Despite all the serenity I predicted for 2009, I followed the US election night in that typical mashup style of now: on the couch with my Apple laptop, one window open with Google Docs (I was writing a column for a magazine), EyeTV television in another, a few additional news sites open and – of course – a live Twitter feed.
What can I say? it’s still 2008.
Whatever political preference, nobody can deny Barack Obama’s obvious charisma. One day before the elections I noticed him giving a speech, somewhere on a remote TV screen in a shopping street. There was no sound and there were no subtitles. It may be a platitude by now, but the sheer intensity of his appearance gave me goose bumps. It is the same intensity that stimulated many to vote for the first time in their life. It is the same intensity that makes you believe that change actually can occur. Just a bit more of that Obama-style leadership in our profession, and I am sure we would see many more successful transformation projects and programmes.
And obviously, there are other ways in which Obama inspires us business / technology people. He may not have invented the Internet himself (that was Al Gore) but he convincingly demonstrated how to use the Web 2.0 tool kit – social networks, viral video’s, blogs, RSS, to name just a few – to reach and mobilise an unprecedentedly big community. Indeed, elections will never be the same again (but please, don’t call it Elections 2.0). And now, in the transition period towards the new Administration, the Internet is used to engage with citizens and collect their ideas. Actually, people who aspire a position in the new Administration are urged to do this through the site, as “applying on-line is the fastest and most accurate way to get your information to us”.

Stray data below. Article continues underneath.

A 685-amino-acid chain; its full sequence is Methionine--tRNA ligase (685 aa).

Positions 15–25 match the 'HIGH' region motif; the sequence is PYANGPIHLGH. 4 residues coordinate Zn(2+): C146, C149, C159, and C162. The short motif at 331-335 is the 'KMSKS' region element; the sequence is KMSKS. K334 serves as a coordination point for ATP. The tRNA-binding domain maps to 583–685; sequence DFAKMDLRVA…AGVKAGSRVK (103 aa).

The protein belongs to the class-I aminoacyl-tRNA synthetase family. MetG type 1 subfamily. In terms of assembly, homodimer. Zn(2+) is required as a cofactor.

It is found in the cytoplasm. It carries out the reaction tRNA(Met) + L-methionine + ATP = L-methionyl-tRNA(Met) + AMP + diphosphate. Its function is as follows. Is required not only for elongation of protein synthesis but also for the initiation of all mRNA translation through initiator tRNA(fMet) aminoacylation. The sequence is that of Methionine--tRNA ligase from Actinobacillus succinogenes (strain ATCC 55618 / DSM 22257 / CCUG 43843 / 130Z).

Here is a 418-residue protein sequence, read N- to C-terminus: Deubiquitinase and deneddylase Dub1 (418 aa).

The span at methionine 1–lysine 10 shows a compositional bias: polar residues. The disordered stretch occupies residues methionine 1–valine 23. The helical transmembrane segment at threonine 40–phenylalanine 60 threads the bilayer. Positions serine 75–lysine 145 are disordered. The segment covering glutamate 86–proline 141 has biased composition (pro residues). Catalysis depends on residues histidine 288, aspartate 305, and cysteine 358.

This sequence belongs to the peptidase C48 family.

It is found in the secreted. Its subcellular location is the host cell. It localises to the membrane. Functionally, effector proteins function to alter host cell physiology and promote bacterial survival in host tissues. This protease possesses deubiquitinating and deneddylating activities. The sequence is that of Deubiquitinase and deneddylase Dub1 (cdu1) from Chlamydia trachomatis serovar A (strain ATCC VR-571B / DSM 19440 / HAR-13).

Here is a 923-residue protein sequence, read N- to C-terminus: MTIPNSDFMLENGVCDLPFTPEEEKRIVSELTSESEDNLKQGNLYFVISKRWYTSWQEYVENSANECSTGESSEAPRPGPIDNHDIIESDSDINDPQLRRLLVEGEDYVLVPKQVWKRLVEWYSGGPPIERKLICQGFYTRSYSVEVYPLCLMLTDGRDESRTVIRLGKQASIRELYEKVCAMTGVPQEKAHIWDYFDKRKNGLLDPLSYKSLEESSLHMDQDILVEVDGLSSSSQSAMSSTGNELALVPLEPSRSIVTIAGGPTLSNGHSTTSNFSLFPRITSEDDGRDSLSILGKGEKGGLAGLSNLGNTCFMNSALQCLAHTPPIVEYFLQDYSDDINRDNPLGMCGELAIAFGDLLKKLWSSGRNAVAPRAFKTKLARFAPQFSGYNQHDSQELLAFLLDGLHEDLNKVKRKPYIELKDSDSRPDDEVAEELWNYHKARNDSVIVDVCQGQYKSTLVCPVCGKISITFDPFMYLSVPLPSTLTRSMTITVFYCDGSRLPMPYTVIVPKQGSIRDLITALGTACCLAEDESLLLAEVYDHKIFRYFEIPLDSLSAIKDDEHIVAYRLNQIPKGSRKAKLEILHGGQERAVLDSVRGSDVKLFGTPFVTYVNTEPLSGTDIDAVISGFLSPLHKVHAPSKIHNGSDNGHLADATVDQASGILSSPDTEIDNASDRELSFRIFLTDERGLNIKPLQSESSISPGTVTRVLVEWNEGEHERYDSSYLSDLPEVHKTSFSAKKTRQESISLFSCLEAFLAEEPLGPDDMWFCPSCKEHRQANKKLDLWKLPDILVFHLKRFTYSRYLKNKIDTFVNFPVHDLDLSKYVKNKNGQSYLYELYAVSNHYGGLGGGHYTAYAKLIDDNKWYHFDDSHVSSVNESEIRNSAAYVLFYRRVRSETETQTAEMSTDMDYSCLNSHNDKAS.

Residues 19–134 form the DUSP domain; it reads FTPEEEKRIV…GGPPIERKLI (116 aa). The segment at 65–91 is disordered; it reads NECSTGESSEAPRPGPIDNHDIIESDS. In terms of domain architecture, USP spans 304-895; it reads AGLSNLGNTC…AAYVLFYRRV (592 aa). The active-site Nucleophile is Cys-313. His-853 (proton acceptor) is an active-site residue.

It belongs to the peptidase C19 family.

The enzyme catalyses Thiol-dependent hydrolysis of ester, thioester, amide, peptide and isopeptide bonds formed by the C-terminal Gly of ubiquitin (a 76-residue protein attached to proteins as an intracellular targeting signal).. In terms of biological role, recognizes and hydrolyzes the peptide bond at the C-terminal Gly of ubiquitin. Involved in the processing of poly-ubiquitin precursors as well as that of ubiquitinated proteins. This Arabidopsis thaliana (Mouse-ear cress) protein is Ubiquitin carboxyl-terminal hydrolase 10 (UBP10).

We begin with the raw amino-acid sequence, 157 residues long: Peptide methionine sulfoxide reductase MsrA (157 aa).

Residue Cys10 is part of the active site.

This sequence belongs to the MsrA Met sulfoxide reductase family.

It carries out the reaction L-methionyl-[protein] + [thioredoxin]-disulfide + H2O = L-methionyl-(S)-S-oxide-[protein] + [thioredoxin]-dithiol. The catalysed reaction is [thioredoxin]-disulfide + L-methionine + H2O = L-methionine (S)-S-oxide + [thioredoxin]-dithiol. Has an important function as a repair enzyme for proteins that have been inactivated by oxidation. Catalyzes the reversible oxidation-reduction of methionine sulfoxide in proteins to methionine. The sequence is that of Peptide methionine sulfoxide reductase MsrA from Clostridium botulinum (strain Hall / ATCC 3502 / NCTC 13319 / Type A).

Probably the strongest proof of Obama’s believe in technology is his plan to appoint a national Chief Technology Officer. This will be a cabinet position with the mission to explore the opportunities of innovative technology to create new jobs and restore America’s competiveness on the world markets.
No half measures. And quite a strong message to many corporations that struggle with the role of IT in business. This is far from the marginalised position of an IT manager who apathetically reports to the CFO about cost cutting and risk management. This is a boardroom position, one that is supposed to create strong impulses for change and growth.
Given the names that have been suggested so far as possible candidates (Google’s Eric Schmidt, Amazon’s Jeff Bezos and yes, even Steve Ballmer; guess they won’t need the website to apply) we may expect some interesting meetings at the White House in the forthcoming years.
And – of course – a thin coating of metals, plastics and chemicals around the Oval Office.